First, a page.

The flow chart depicted by FIG. 3 represents the operation of logic which is implemented in the device driver 18 to prevent the lost interrupt condition occurring under the timing sequence of FIG. 2B. Implementation of the logic according to the flow chart of FIG. 3 accommodates the lost interrupt situation where the device driver reads and resets the interruptrequest status bit for an I/O device prior to it being latched by the arrival of the rising edge of an ACK pulse. The logic includes a second timer in addition to and of significantly less duration than the normal timeout timer. Upon expiration of this additional timer, the device driver, upon satisfying a number of conditions, presumes that an interrupthas been lost, and proceeds to send the next byte of data to the I/O device, thereby preventing a deadlock condition. The flow chart of FIG. 3 and the accompanying description specifically describe a multi-tasking print routine for detecting and correcting a lost interrupt in the contextof an I/O device which is a printer, although the same principle may be used in connection with other I/O devices attached to the port 14.

The logic represented by the flow chart is implemented via a set of four subroutines (SR1 through SR4) in the device driver which together comprisethe print routine. The main subroutine is subroutine 1 (SR1). The start of the flow chart of FIG. 3 presumes that the device driver 18 has been called to execute a print routine to print data, the location in memory ofwhich has been identified, along with the length of the data and the destination I/O device to which it is to be sent. This occurs, for example, when a user initiates a print request. The device driver 18 begins execution of subroutine 1 (SR1) by registering an entry point into subroutine 2 (SR2). Registration of this entry point indicates that the device driver will gain control and execute subroutine 2 (SR2) upon detection of an interrupt request generated by a particular I/O device.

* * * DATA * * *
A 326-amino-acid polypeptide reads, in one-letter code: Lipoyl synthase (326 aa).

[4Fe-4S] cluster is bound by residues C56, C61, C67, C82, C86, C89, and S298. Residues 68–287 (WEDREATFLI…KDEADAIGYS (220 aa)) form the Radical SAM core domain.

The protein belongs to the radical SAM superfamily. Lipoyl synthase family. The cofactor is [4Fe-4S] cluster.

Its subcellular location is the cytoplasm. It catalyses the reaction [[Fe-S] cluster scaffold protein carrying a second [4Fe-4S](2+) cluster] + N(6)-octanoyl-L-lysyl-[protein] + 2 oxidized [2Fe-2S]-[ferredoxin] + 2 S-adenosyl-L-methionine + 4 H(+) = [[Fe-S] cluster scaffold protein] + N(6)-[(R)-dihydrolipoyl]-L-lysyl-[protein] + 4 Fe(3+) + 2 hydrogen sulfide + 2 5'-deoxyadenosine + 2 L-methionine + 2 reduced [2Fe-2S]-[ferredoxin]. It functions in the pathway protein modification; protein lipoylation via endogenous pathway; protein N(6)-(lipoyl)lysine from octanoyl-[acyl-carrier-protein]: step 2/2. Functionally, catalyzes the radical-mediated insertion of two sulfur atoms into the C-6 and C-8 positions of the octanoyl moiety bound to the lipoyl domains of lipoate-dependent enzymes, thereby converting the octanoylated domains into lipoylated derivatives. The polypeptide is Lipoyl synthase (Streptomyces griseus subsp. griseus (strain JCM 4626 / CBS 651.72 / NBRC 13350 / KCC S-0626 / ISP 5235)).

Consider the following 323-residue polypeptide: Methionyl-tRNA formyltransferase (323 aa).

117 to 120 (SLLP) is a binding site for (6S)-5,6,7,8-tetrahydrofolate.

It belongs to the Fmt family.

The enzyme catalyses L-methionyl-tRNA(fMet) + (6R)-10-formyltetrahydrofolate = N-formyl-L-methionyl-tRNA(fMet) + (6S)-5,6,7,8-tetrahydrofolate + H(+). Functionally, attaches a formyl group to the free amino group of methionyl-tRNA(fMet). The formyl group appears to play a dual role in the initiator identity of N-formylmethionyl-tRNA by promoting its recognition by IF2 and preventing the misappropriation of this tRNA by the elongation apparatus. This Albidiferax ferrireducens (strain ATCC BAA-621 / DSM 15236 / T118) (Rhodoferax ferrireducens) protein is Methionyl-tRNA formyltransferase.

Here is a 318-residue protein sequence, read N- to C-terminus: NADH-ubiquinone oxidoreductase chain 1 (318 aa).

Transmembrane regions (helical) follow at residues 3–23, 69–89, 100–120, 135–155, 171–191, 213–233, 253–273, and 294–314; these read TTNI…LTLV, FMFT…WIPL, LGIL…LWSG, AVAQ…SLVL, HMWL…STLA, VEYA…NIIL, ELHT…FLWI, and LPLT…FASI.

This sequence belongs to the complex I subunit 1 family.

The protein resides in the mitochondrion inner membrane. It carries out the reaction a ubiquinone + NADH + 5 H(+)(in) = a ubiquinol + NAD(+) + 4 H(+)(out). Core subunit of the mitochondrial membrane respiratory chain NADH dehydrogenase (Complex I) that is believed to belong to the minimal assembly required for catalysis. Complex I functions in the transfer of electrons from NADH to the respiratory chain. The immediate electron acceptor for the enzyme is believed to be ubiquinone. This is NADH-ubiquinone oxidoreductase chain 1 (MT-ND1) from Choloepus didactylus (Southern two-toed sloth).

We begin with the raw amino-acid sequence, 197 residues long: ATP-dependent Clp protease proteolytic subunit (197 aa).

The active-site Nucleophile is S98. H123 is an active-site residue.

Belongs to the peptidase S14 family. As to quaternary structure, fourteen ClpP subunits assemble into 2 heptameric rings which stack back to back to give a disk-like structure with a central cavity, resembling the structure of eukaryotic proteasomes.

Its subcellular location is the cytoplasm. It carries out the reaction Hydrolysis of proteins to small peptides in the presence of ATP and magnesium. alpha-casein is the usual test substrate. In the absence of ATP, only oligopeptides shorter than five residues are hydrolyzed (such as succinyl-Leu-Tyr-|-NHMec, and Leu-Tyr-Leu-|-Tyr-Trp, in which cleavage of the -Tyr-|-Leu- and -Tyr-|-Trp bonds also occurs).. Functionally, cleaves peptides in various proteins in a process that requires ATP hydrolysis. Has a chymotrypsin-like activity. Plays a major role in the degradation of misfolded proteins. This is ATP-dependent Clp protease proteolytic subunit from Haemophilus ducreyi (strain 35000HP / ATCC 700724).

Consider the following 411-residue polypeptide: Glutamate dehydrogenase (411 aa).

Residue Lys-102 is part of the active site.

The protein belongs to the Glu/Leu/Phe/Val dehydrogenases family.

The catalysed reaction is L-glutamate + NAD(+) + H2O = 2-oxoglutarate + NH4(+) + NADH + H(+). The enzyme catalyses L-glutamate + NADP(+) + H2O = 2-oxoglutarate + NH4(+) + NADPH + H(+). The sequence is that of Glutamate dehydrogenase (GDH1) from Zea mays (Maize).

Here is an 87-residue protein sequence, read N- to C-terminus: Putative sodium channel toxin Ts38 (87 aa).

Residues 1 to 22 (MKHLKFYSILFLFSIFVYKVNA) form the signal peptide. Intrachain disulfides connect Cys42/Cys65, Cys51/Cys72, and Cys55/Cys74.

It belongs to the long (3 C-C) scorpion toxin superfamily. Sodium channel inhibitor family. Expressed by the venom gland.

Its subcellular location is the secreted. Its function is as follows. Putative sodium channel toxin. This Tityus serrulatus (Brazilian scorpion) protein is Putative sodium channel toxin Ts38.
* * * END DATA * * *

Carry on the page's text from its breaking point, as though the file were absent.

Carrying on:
The device status register 26 is read. If the read of the device status register bits indicates that the I/O device is either busy or that an error condition exists (e.g. device error, no paper, or printer not selected), an appropriate error is returned to the print request originator. Otherwise, the first byte of data to be sent to the I/O device16 which is the target of the print request is loaded into the device data register 24, and the normal timeout timer (of around 45 seconds) and the invention timeout timer (of about 0.1 second) are started. Corresponding entry points for the execution of subroutines 3 and 4, SR3 and SR4 respectively, are registered at this time.